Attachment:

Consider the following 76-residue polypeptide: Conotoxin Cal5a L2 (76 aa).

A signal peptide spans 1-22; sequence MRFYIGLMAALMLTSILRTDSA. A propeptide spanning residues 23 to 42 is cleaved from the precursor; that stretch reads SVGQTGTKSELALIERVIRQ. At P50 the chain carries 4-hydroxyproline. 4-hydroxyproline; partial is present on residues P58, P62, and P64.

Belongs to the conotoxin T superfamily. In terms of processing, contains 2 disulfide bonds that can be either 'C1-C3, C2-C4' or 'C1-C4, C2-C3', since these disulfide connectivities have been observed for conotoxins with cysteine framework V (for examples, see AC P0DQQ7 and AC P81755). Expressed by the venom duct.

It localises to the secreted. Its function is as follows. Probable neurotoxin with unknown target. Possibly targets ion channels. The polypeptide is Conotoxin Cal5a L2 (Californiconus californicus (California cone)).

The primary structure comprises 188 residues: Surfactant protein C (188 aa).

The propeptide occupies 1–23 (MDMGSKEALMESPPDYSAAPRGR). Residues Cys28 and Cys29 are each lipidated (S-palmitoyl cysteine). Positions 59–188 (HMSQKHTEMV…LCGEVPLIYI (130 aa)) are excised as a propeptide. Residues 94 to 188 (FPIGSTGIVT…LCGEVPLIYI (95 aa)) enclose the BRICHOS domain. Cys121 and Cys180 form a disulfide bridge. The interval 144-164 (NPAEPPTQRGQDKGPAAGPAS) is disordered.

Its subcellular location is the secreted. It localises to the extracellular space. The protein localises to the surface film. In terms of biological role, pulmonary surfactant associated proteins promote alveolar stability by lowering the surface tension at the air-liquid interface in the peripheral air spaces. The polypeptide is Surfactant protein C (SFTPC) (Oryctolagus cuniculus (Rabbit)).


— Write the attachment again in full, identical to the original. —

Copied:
Consider the following 76-residue polypeptide: Conotoxin Cal5a L2 (76 aa).

A signal peptide spans 1-22; sequence MRFYIGLMAALMLTSILRTDSA. A propeptide spanning residues 23 to 42 is cleaved from the precursor; that stretch reads SVGQTGTKSELALIERVIRQ. At P50 the chain carries 4-hydroxyproline. 4-hydroxyproline; partial is present on residues P58, P62, and P64.

Belongs to the conotoxin T superfamily. In terms of processing, contains 2 disulfide bonds that can be either 'C1-C3, C2-C4' or 'C1-C4, C2-C3', since these disulfide connectivities have been observed for conotoxins with cysteine framework V (for examples, see AC P0DQQ7 and AC P81755). Expressed by the venom duct.

It localises to the secreted. Its function is as follows. Probable neurotoxin with unknown target. Possibly targets ion channels. The polypeptide is Conotoxin Cal5a L2 (Californiconus californicus (California cone)).

The primary structure comprises 188 residues: Surfactant protein C (188 aa).

The propeptide occupies 1–23 (MDMGSKEALMESPPDYSAAPRGR). Residues Cys28 and Cys29 are each lipidated (S-palmitoyl cysteine). Positions 59–188 (HMSQKHTEMV…LCGEVPLIYI (130 aa)) are excised as a propeptide. Residues 94 to 188 (FPIGSTGIVT…LCGEVPLIYI (95 aa)) enclose the BRICHOS domain. Cys121 and Cys180 form a disulfide bridge. The interval 144-164 (NPAEPPTQRGQDKGPAAGPAS) is disordered.

Its subcellular location is the secreted. It localises to the extracellular space. The protein localises to the surface film. In terms of biological role, pulmonary surfactant associated proteins promote alveolar stability by lowering the surface tension at the air-liquid interface in the peripheral air spaces. The polypeptide is Surfactant protein C (SFTPC) (Oryctolagus cuniculus (Rabbit)).